The Dow Jones Industrial Average has taken less time to recover from the worst bear market since the 1930s than it did from the bursting of the Internet bubble at the start of this century. It has taken the Dow 65 months to regain its closing high of 14,165.53 set on October 9, 2007, and has doubled in the four years since it hit its bear market low, riding a wave of liquidity from loose monetary policy around the world.
Yet, as Bloomberg notes:
[The Dow’s] valuation remains 20% less than the price-earnings ratio at the previous peak and 15% below its 20-year average.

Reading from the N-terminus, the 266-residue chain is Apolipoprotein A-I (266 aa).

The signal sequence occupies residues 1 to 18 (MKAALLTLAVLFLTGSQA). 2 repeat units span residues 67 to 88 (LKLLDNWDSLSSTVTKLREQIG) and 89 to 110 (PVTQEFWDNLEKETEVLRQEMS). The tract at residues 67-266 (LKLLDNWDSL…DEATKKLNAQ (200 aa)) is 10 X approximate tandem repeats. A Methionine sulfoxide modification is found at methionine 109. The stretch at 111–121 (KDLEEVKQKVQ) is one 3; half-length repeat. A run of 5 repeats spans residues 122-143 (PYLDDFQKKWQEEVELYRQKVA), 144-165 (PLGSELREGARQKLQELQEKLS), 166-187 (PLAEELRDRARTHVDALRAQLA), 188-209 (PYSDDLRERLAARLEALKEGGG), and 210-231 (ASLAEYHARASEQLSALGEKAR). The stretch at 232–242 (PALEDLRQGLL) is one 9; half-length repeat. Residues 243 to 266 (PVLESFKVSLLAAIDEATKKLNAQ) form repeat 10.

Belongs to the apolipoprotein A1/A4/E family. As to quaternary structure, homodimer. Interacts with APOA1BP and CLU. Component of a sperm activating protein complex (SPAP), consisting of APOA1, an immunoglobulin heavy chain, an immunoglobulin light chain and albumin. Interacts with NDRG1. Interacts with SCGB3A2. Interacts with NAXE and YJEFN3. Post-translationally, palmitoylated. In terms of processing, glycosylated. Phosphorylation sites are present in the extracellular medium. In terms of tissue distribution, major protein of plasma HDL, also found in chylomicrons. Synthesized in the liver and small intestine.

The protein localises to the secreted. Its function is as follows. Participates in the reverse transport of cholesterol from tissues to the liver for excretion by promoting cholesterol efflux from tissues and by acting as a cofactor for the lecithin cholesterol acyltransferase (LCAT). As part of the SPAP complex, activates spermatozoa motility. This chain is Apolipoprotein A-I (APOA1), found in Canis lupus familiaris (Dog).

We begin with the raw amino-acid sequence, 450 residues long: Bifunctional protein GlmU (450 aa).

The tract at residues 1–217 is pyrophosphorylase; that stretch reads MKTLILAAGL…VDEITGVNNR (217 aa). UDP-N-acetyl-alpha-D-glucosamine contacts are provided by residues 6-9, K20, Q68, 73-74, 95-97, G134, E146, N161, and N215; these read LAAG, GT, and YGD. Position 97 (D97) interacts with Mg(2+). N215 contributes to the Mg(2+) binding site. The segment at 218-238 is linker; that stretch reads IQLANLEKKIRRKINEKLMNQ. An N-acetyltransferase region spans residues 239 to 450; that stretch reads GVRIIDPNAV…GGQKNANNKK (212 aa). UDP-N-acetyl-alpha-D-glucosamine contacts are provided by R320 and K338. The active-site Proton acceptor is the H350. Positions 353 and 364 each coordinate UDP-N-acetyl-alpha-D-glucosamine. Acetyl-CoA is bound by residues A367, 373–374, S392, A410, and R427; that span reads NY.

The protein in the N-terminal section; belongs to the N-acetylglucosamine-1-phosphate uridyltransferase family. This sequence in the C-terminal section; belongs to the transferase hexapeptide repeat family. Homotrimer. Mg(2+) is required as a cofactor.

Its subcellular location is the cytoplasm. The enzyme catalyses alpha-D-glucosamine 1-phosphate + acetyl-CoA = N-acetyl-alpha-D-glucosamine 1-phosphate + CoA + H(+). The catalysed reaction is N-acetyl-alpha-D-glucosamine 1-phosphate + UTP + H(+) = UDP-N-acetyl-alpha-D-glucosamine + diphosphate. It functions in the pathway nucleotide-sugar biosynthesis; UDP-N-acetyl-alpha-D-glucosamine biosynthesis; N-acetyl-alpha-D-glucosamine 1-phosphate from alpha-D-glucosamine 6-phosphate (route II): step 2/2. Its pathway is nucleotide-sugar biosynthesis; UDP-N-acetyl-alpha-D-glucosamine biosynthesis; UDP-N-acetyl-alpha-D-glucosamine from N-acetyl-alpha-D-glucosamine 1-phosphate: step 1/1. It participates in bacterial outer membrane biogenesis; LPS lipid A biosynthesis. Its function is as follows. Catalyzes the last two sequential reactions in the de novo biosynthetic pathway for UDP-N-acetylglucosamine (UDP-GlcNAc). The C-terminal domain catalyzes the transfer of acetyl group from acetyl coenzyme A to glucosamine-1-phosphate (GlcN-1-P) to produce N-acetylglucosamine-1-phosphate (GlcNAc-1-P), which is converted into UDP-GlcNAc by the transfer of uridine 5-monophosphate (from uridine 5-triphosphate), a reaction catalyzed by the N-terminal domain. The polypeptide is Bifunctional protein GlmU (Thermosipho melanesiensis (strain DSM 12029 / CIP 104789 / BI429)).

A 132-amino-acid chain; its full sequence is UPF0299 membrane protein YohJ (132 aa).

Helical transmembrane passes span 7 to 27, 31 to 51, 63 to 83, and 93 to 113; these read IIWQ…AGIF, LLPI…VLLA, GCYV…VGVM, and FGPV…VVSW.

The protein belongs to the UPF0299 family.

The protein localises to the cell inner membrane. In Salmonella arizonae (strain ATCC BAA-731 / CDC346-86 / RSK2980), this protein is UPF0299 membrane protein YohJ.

The Dow’s rally is a month shy of matching the average length of a bull market over the past half century. The questions now for investors–beyond the immediate one of can the Tuesday morning surge hold to the close of trading–are, are the bulls right that the valuations mean stocks still have room to keep rallying, or are the bears correct they are showing a lack of confidence in earnings growth and concern over central banks’ willingness to continue stimulating economies, and most particularly the U.S. Fed which has pushed $2.3 trillion into the U.S. economy? And if it is the former, will the money investors will need to sustain their buying come from bonds or cash?